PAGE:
Beck, it would seem, knows better, he turns pop music around and makes it look itself in its plastic face. This is exemplified in the genre of the first two albums, a genre he pretty much invented: “anti-folk”. His third album, Mellow Gold, marked his progression into the more adventurous territory, combining multiple genres and, in turn, foreshadowing the rise of his chameleonic star, whose fearlessness and genre-bending is one-of-a-kind. In this album, he fused folk music with hip-hop, blues, rock, and psychedelia.

Beck operates within whimsical but familiar boundaries. He often teeters on the edge of succumbing to a trend and making it his own. The way he walks this line is through his sense of irony; he’s not afraid to parody himself. With songs like ‘Wow (It’s like right now)’ from LP Colors, he is simultaneously following a very recognisable trend within pop music, but it is very much on the nose — a hyperbolic statement. He’s allowing the song to look at itself in the mirror and, in a sense, it makes fun of itself. That is, after all, the essence of pseudo-irony which stems from postmodernism.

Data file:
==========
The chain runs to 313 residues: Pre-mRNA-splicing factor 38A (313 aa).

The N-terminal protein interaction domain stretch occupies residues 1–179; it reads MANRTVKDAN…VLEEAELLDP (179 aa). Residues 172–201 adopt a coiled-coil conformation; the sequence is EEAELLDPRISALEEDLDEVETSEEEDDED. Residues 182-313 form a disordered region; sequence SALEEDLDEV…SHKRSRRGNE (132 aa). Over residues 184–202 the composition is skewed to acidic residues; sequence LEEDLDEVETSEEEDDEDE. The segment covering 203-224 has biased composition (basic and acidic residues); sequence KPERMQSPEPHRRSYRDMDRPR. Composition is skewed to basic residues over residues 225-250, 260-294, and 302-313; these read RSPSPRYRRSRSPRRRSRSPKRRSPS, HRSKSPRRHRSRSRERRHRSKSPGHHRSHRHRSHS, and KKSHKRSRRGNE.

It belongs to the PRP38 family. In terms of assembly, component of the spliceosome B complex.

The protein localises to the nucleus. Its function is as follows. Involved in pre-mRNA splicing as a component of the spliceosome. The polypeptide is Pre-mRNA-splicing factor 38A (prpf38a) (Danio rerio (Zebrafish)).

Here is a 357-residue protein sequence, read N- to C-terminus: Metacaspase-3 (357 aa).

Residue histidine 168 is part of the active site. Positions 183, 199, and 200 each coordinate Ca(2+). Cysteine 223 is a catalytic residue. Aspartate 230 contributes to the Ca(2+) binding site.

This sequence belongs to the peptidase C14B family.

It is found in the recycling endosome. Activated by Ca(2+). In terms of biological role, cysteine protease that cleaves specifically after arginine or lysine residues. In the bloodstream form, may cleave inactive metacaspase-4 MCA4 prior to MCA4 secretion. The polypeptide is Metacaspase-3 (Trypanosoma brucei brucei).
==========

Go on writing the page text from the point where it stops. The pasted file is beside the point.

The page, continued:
Although Beck has appeared multiple times on the top Billboard Charts, his reputation as an original artist with integrity has, for the most part, remained intact. He most notably shook the mainstream world when he took home a grammy for “Album of the Year” for his Morning Phase record in 2015. Morning Phase was a departure from his upbeat, genre-bending, surrealist lyric approach to songwriting, and a return to an older album of his, Sea Changes. During the 2015 Grammy Awards, Beck was up against the likes of Beyonce and Sam Smith, two massive names in the pop establishment. If you can imagine how Americans feel when their presidential candidate, lost because of the Electoral College, despite receiving the majority of the popular votes, then you can imagine how pop fans — who probably vastly outnumber Beck’s army of devotees — felt when The Recording Academy chose Morning Phase. While not necessarily his usual pop art collage aesthetic, one song ‘Blue Moon’, is a simple nod to the idea of just being a songwriter. A simple songwriter with his guitar won over the powerhouse of a performer, Beyonce. Her fans and much of the viewing public were stunned.